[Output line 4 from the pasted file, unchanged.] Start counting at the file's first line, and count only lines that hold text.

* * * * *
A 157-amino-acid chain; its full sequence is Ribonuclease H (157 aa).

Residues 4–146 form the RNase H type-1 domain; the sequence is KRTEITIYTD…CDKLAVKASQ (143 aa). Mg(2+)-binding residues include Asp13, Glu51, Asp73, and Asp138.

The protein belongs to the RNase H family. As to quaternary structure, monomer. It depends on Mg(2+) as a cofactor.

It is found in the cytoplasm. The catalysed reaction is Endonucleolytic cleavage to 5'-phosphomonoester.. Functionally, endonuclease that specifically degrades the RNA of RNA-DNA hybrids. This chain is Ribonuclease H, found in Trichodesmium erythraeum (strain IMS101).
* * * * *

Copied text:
It is found in the cytoplasm. The catalysed reaction is Endonucleolytic cleavage to 5'-phosphomonoester.. Functionally, endonuclease that specifically degrades the RNA of RNA-DNA hybrids. This chain is Ribonuclease H, found in Trichodesmium erythraeum (strain IMS101).